Kelly had similar thoughts regarding Jones, also acknowledging the first season of collegiate contact may have taken a toll on the then-sophomore.
“His strength in work volume is better than it was last year,” Kelly said. “He wasn’t healthy most of the season, as well. Stronger, he’s got a coat of armor on him. His work volume is better.
“Finally, we recognize how important he is and we have to make sure he gets the proper touches within the offense.”
Again, both Williams and Jones will have plenty of opportunities in the fall … if healthy. As much as this is a question of who gets more opportunities, perhaps it should be a wondering of who will stay healthiest, if either.
The Irish have to replace even more at receiver.
Notre Dame’s receivers totaled 113 catches for 1,716 yards and 15 touchdowns in 2017. With all of Equanimeous St. Brown (to the NFL draft), Kevin Stepherson (repeated legal issues), Cam Smith (out of eligibility) and C.J. Sanders (outgoing transfer) gone, the Irish lost 61 receptions for 934 yards and 10 touchdowns of that productivity. To put it more aptly, that is 53.98 percent of the receivers’ receptions, 54.43 percent of their yardage and exactly two-thirds of their scores.
That is, well, a lot.
With rising junior Chase Claypool only somewhat involved this spring due to shoulder surgery, even more of a vacuum awaits filling. Claypool leads the returnees with 29 catches for 402 yards and two touchdowns.
Enter rising seniors Miles Boykin and Chris Finke and rising sophomore Michael Young. With Kelly identifying Boykin as one of roster’s quickest players in 10-yard bursts, then that trio is not only diverse in size but also a grouping of genuine speed.
Will they solidify their standing as the leaders at the position, along with Claypool, or will offensive coordinator Chip Long be desperate for the arrival of a trio of incoming freshmen this summer, not to mention early-enrolled freshman Micah Jones or finally-healthy rising junior Javon McKinley?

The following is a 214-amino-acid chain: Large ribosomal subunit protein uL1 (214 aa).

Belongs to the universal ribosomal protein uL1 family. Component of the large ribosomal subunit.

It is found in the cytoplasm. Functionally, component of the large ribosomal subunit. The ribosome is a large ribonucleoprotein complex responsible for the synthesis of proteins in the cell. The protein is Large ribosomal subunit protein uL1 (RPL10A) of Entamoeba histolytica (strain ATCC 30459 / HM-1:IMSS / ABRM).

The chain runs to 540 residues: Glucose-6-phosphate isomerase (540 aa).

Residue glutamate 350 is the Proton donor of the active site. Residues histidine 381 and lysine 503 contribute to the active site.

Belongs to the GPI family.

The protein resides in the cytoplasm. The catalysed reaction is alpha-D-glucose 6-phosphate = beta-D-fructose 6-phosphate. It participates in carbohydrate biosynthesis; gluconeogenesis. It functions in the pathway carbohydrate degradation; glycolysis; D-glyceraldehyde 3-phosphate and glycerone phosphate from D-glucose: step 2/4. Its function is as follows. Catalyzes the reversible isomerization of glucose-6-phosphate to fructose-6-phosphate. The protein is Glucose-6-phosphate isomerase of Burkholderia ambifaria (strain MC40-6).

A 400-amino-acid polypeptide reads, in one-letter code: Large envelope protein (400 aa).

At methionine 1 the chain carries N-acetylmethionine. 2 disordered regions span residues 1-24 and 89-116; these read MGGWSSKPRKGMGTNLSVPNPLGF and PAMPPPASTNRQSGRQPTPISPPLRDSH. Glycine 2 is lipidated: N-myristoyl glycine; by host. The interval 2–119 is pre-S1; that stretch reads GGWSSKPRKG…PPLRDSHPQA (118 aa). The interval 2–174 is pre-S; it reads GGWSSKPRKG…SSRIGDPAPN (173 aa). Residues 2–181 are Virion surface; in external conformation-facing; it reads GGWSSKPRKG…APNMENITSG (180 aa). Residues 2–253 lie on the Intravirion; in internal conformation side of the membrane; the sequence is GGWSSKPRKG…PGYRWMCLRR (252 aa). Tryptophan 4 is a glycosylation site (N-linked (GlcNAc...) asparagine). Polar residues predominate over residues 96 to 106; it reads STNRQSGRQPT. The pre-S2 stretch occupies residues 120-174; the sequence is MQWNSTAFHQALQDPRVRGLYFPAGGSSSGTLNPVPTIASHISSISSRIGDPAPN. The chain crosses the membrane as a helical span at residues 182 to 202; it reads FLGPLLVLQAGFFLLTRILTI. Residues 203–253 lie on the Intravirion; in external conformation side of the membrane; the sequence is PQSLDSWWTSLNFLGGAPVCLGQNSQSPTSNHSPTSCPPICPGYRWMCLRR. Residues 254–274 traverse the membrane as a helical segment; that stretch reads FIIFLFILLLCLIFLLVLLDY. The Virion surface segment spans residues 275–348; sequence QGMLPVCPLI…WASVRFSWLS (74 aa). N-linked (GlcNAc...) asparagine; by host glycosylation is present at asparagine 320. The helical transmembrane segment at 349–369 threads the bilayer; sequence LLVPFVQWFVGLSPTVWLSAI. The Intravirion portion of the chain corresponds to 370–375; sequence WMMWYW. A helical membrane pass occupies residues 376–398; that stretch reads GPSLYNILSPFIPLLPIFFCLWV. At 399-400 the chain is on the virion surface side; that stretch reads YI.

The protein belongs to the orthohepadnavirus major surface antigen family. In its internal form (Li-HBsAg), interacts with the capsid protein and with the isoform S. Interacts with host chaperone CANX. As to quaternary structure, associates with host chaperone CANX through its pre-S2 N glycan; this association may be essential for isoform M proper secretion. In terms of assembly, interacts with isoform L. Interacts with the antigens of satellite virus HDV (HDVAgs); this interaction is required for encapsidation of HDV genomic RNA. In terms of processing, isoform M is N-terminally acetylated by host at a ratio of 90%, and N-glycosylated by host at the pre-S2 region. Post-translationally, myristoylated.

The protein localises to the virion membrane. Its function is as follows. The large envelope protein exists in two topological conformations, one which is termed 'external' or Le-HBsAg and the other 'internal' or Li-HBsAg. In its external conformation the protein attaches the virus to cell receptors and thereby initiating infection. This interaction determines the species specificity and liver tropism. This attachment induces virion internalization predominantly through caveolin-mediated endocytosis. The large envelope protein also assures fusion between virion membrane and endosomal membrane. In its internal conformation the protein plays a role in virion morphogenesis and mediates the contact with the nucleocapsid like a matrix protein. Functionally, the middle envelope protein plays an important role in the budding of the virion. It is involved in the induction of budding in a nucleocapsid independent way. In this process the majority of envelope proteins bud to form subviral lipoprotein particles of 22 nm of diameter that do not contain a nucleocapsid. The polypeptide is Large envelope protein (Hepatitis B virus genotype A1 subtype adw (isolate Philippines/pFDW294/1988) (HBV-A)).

No production was lost at safety this offseason, but that is not inherently a good thing.
Someone will start at safety in the Blue-Gold Game. Perhaps it will be rising sophomore Jordan Genmark-Heath and fifth-year Nick Coleman. Maybe rising junior Alohi Gilman will confirm a year’s worth of reviews this spring and earn the nod, joined by returning starter and rising junior Jalen Elliott.
It will not be rising sophomore Isaiah Robertson after his move to rover. Removing him from contention is about the only piece of clarity at safety thus far, and that cloudy view may remain until late August, quite frankly.
Whoever starts at safety to close the spring will have pole position to maintain that honor when incoming freshman Derrik Allen arrives to present an additional challenge.
Of the three position groups discussed thus far, safety is truly the one with the most unknown. Early-enrolled freshman cornerback Houston Griffith could line up at safety on April 21 and it would not be all that much of a shock. It would simply mean the dismal play offered by last season’s roster had not developed into something better.
Another early-enrolled freshman could be the answer to the question of, who will be the fourth linebacker?
Rising junior Jonathan Jones is likely the backup to both fifth-year linebacker Drue Tranquill and rising senior Te’von Coney. If injuries were to pillage the rover possibilities, Tranquill would then move back to his former position and Jones would step into Tranquill’s place. And yes, Kelly confirmed Tranquill’s move to a more traditional linebacker role.
“You can write that down and get used to it,” Kelly said.
A number of other names could be plugged in where Jones’ appears in that paragraph. Early-enrolled freshmen Jack Lamb and Bo Bauer could both surpass Jones. Lamb and Bauer were such-heralded recruits, a jump past Jones and sophomores Drew White and David Adams could be just a confirmation of those reviews, not necessarily an indictment of the upperclassmen’s potential.
The final option, which would not be clear even if it came to be reality in the long-run, would be rising senior Asmar Bilal becoming the backup for both Tranquill and Coney despite also likely starting at rover. With similar logic to Tranquill possibly filling in for an injured rover, it could be determined relying on rising sophomore Jeremiah Owusu-Koromoah or Robertson at rover with Bilal filling in at linebacker would provide the best fix of a lineup.
These are the things spring practice is intended for. A year ago, the questions hinged on new coordinators and new schemes. Even with the departure of Mike Elko to Texas A&M, the promotion of linebackers coach Clark Lea to defensive coordinator ensured consistency in scheme and message. Thus, the questions this spring hinge on a few positions, most notably these four.
DON’T FORGET ABOUT MARCH MADNESS
In an effort to foster fun and competition and out of a societal need to have as many bracket groups as possible …
There is nothing at stake except for bragging rights and a chance to embarrass this scribe by finishing well ahead of him. What more could one possibly need?